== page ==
Pinhead was the first US American cigarette brand introduced in China. Its manufacturer was W. Duke, Sons & Co founded in 1871 by Washington Duke in Durham, North Carolina. As early as June 1882 W. Duke and Sons sent their salesman Richard H. Wright on a nineteen-month tour around the world to place their company’s tobacco in key export centers and its products may have already reached China by then.
By the mid-1880s Duke became the largest cigarette manufacturer in the US and in 1888 the trading firm Mustard and Co. was formally appointed as agent for the Chinese market. They chose pǐn hǎi (品海牌) as Chinese transliteration of the brand name which, given how crude most other foreign brands were translated to Chinese at the time, turned out to be quite a fitting name: the Chinese pronunciation sounded very similar to the English one and the simple and commonly used characters somewhat implied the meaning of “overseas product”.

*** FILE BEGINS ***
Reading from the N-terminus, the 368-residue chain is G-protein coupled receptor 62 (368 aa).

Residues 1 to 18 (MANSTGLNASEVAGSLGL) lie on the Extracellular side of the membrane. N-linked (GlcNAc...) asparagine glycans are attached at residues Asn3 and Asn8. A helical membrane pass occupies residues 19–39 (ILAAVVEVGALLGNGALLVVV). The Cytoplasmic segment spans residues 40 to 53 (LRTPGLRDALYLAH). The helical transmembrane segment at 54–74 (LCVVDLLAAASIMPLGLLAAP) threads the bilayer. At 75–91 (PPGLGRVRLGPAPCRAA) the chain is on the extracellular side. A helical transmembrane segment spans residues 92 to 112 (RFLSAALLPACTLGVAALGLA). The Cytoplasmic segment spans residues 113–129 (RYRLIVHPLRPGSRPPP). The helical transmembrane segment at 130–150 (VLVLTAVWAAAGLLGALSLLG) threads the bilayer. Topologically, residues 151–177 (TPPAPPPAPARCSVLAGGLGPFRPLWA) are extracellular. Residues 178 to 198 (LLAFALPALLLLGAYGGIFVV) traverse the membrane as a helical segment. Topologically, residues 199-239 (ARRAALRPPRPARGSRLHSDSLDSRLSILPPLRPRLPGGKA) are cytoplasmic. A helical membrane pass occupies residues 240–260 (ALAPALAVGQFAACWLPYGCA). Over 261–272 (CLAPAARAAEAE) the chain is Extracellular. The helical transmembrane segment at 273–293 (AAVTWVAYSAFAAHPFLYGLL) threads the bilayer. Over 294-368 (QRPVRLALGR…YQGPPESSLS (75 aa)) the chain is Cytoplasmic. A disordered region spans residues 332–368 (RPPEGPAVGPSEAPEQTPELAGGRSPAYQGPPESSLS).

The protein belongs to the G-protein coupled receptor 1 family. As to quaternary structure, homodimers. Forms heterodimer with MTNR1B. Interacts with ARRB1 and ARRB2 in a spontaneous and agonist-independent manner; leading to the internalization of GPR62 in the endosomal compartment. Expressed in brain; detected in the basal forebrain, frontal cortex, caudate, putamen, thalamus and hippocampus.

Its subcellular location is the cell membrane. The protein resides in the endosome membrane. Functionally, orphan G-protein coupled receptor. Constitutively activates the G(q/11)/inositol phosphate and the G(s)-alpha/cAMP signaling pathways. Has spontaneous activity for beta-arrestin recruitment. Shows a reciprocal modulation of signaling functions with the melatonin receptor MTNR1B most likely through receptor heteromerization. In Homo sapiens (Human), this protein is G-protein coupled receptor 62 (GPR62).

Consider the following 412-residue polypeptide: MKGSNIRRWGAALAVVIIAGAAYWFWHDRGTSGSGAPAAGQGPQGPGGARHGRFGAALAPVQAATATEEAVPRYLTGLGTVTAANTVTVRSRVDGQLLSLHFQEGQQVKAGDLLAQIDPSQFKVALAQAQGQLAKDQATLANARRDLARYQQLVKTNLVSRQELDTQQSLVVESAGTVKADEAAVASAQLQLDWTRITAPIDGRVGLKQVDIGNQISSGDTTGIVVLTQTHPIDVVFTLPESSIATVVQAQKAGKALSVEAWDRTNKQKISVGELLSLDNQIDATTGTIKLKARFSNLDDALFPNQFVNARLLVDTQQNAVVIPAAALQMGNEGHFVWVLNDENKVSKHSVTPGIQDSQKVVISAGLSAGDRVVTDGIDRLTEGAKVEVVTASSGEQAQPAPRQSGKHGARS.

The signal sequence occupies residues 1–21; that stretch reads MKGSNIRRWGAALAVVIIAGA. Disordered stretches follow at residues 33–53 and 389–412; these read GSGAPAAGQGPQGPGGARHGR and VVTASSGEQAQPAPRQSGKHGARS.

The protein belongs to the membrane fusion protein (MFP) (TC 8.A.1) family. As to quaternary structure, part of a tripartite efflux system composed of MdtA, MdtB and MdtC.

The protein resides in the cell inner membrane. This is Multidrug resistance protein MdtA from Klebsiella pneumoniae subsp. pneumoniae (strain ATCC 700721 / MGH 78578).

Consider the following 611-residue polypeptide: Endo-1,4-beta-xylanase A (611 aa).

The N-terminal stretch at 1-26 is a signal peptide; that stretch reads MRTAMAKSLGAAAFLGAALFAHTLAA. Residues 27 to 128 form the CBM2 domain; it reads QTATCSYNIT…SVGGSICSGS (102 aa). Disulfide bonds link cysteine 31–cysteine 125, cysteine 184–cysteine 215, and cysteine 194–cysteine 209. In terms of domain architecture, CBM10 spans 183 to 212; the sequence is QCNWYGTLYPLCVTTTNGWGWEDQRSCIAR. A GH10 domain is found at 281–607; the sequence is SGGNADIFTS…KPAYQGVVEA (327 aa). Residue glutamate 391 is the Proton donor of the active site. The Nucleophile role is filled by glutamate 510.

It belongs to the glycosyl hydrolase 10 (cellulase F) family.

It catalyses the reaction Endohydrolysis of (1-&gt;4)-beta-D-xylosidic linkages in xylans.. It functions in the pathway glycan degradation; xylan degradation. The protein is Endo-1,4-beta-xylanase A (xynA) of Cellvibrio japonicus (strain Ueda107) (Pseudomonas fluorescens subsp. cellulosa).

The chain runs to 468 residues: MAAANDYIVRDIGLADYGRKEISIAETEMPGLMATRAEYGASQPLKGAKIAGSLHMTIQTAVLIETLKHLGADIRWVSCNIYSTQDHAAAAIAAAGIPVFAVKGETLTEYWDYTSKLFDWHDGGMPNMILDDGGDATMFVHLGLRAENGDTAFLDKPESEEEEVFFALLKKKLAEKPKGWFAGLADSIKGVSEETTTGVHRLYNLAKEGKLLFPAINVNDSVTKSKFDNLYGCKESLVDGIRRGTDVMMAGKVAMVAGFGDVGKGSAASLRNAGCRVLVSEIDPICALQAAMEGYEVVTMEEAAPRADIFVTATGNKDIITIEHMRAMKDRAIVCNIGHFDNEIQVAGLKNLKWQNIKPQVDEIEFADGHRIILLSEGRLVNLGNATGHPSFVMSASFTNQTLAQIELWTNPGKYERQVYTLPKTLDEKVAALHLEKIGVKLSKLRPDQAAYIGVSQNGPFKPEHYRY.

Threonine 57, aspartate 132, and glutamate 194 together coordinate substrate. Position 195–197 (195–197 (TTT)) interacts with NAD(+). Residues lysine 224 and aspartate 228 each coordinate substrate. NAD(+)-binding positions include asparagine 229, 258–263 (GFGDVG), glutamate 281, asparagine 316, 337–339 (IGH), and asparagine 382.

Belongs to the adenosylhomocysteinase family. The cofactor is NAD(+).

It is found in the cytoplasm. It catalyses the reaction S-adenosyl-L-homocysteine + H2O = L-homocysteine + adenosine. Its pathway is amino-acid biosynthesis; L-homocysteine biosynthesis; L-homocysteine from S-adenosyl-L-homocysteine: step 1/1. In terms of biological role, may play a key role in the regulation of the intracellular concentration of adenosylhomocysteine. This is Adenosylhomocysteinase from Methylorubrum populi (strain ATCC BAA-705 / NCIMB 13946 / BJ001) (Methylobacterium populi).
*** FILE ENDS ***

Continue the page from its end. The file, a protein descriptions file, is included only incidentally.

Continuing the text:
Initially Mustards sales network for tobacco was particularly strong in northern China and Pinhead became most popular in and around the Tianjin region, China’s second largest foreign treaty port at the time.
Under the management of Washington Dukes son, the infamous James Buchanan Duke, the American Tobacco Company (ATC) was created by merging with four other US manufacturers in 1890. The company was then joined with British Tobacco in 1902 to form the even more notorious British-American Tobacco (BAT) under Dukes leadership. One year later BAT acquired a controlling interest in Mustard & Co and launched its aggressive expansion across China. The Pinhead brand continued to be marketed and sold by BAT until the mid-1930’s when its popularity waned in favor of some of BAT’s other power brands such as Ruby Queen or Pirate and it was ultimately discontinued.